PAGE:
by Derrick Lord It has long been the first trap any musician must jump once they hit it big. A successful record means a lot of people hear your music and from that point on you have a decision to make
Post Tagged with: "Blues"
His name is linked forever with the town, and the sound, of Memphis. But Booker T. Jones’ influence moves beyond Beale, into hip hop and today’s rhythm-and-blues — something that’s underscored on The Road from Memphis
by Tom Johnson My dad introduced me to Robert Cray long ago and, even into a new century, little had changed with Cray: He was still putting out dependable, if unspectacular, albums of his smooth brand of blues — a sound that fills in that overlooked category of music that can be played in the background for pretty much anyoneRead More
The 32nd annual Blues Museum Awards ceremony was held Thursday night at the Memphis Cook Convention Center. Produced by the Memphis-based Blues Foundation, the event belonged to Buddy Guy.
Dominated by a dreamy wah-wah from guitarist Kyle Sclafani, Mia Borders’ “Try Me On” initially brings to mind all of the big-hat-wearing, too-tall-bootsy joys of 1970s funk. When her lyric, which starts out sexy and tough, gives way to Adam Matasar’s throwback turn on the Fender Rhodes, the lava-lamp lightning is juuuust right. Yet “Try Me On” — found onRead More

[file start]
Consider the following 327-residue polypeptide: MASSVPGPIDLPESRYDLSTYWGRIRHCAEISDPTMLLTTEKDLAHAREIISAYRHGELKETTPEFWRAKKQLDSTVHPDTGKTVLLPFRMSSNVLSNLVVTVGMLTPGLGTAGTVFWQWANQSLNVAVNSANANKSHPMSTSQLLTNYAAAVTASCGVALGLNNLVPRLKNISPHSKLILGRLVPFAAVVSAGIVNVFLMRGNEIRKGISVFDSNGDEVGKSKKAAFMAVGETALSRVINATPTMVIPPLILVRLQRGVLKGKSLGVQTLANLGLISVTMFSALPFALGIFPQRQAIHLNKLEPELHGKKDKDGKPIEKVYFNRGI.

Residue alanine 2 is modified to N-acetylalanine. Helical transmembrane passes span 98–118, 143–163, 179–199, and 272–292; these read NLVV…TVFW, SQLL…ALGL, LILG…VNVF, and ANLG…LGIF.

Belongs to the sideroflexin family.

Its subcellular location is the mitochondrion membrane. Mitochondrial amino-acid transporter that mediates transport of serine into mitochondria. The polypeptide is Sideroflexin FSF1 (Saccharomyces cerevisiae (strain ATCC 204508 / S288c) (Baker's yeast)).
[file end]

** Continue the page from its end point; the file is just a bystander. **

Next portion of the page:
John Oates takes us inside the love-gone-wrong beginnings of Hall and Oates “She’s Gone,” and talks about how the birth of Oates’ son sparked a standout solo track. He also laments that doo wop never gets its due, and how he remade a signature Hall and Oates hit into a boot-scootin’ swing tune on his new record, “Mississippi Mile.” “SHE’SRead More
Buddy Guy is a finger-licking wonder on the forthcoming 2-CD Chicago Blues: A Living History; The (R)evolution Continues, an old-blues-meets-new-blues set scheduled for a release on June 7 by Megaforce/RED.
Bob Margolin discusses his role in Muddy Waters’ final sessions, takes on an early side from Chuck Berry, and then disagrees on one of our favorite solo deep cuts.
This is a different kind of blues record, one with a joltingly modern menace. The Third International’s Beautiful Accident brilliantly updates a time-weathered genre by focusing on texture as much as lyrical content.
“Mississippi Mile,” a country-inflected blues, finds John Oates right up close, even as his band sets about making this rafter-rattling ruckus.